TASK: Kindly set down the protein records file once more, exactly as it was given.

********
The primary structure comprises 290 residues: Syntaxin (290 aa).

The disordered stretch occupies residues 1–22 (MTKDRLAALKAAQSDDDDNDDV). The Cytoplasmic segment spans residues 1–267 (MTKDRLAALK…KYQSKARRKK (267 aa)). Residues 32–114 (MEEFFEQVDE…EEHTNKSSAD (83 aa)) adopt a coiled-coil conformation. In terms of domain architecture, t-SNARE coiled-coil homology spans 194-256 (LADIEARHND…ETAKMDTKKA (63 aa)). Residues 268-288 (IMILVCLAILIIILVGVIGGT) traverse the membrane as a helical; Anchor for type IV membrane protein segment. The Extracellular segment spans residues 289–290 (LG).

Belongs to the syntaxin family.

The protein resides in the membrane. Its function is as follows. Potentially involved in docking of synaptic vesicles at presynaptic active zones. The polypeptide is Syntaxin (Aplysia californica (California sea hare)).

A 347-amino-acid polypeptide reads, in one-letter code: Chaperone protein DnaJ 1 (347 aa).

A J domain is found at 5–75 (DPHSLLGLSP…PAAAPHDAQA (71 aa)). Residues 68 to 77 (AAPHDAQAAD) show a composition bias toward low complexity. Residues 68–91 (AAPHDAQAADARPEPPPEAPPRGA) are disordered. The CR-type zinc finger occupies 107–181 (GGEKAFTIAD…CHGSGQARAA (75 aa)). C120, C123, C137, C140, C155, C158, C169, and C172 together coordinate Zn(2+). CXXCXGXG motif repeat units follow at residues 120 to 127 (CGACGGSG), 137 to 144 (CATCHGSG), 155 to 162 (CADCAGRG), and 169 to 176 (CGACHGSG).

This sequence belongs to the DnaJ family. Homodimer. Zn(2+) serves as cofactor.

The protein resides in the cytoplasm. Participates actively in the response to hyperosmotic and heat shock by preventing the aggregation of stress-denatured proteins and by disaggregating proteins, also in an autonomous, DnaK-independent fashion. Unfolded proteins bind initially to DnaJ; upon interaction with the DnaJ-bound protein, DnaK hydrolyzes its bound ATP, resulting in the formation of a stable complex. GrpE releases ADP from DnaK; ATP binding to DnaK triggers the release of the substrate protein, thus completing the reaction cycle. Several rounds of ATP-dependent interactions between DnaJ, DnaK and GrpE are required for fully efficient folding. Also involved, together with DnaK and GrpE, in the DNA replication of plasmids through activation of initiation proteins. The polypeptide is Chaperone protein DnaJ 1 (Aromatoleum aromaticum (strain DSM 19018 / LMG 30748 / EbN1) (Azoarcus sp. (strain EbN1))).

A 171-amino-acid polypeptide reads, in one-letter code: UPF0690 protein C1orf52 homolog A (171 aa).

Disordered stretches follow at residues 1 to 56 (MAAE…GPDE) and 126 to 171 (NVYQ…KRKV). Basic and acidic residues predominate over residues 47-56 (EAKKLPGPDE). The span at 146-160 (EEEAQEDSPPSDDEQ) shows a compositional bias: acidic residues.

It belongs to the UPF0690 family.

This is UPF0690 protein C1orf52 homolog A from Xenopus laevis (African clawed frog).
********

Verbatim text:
The primary structure comprises 290 residues: Syntaxin (290 aa).

The disordered stretch occupies residues 1–22 (MTKDRLAALKAAQSDDDDNDDV). The Cytoplasmic segment spans residues 1–267 (MTKDRLAALK…KYQSKARRKK (267 aa)). Residues 32–114 (MEEFFEQVDE…EEHTNKSSAD (83 aa)) adopt a coiled-coil conformation. In terms of domain architecture, t-SNARE coiled-coil homology spans 194-256 (LADIEARHND…ETAKMDTKKA (63 aa)). Residues 268-288 (IMILVCLAILIIILVGVIGGT) traverse the membrane as a helical; Anchor for type IV membrane protein segment. The Extracellular segment spans residues 289–290 (LG).

Belongs to the syntaxin family.

The protein resides in the membrane. Its function is as follows. Potentially involved in docking of synaptic vesicles at presynaptic active zones. The polypeptide is Syntaxin (Aplysia californica (California sea hare)).

A 347-amino-acid polypeptide reads, in one-letter code: Chaperone protein DnaJ 1 (347 aa).

A J domain is found at 5–75 (DPHSLLGLSP…PAAAPHDAQA (71 aa)). Residues 68 to 77 (AAPHDAQAAD) show a composition bias toward low complexity. Residues 68–91 (AAPHDAQAADARPEPPPEAPPRGA) are disordered. The CR-type zinc finger occupies 107–181 (GGEKAFTIAD…CHGSGQARAA (75 aa)). C120, C123, C137, C140, C155, C158, C169, and C172 together coordinate Zn(2+). CXXCXGXG motif repeat units follow at residues 120 to 127 (CGACGGSG), 137 to 144 (CATCHGSG), 155 to 162 (CADCAGRG), and 169 to 176 (CGACHGSG).

This sequence belongs to the DnaJ family. Homodimer. Zn(2+) serves as cofactor.

The protein resides in the cytoplasm. Participates actively in the response to hyperosmotic and heat shock by preventing the aggregation of stress-denatured proteins and by disaggregating proteins, also in an autonomous, DnaK-independent fashion. Unfolded proteins bind initially to DnaJ; upon interaction with the DnaJ-bound protein, DnaK hydrolyzes its bound ATP, resulting in the formation of a stable complex. GrpE releases ADP from DnaK; ATP binding to DnaK triggers the release of the substrate protein, thus completing the reaction cycle. Several rounds of ATP-dependent interactions between DnaJ, DnaK and GrpE are required for fully efficient folding. Also involved, together with DnaK and GrpE, in the DNA replication of plasmids through activation of initiation proteins. The polypeptide is Chaperone protein DnaJ 1 (Aromatoleum aromaticum (strain DSM 19018 / LMG 30748 / EbN1) (Azoarcus sp. (strain EbN1))).

A 171-amino-acid polypeptide reads, in one-letter code: UPF0690 protein C1orf52 homolog A (171 aa).

Disordered stretches follow at residues 1 to 56 (MAAE…GPDE) and 126 to 171 (NVYQ…KRKV). Basic and acidic residues predominate over residues 47-56 (EAKKLPGPDE). The span at 146-160 (EEEAQEDSPPSDDEQ) shows a compositional bias: acidic residues.

It belongs to the UPF0690 family.

This is UPF0690 protein C1orf52 homolog A from Xenopus laevis (African clawed frog).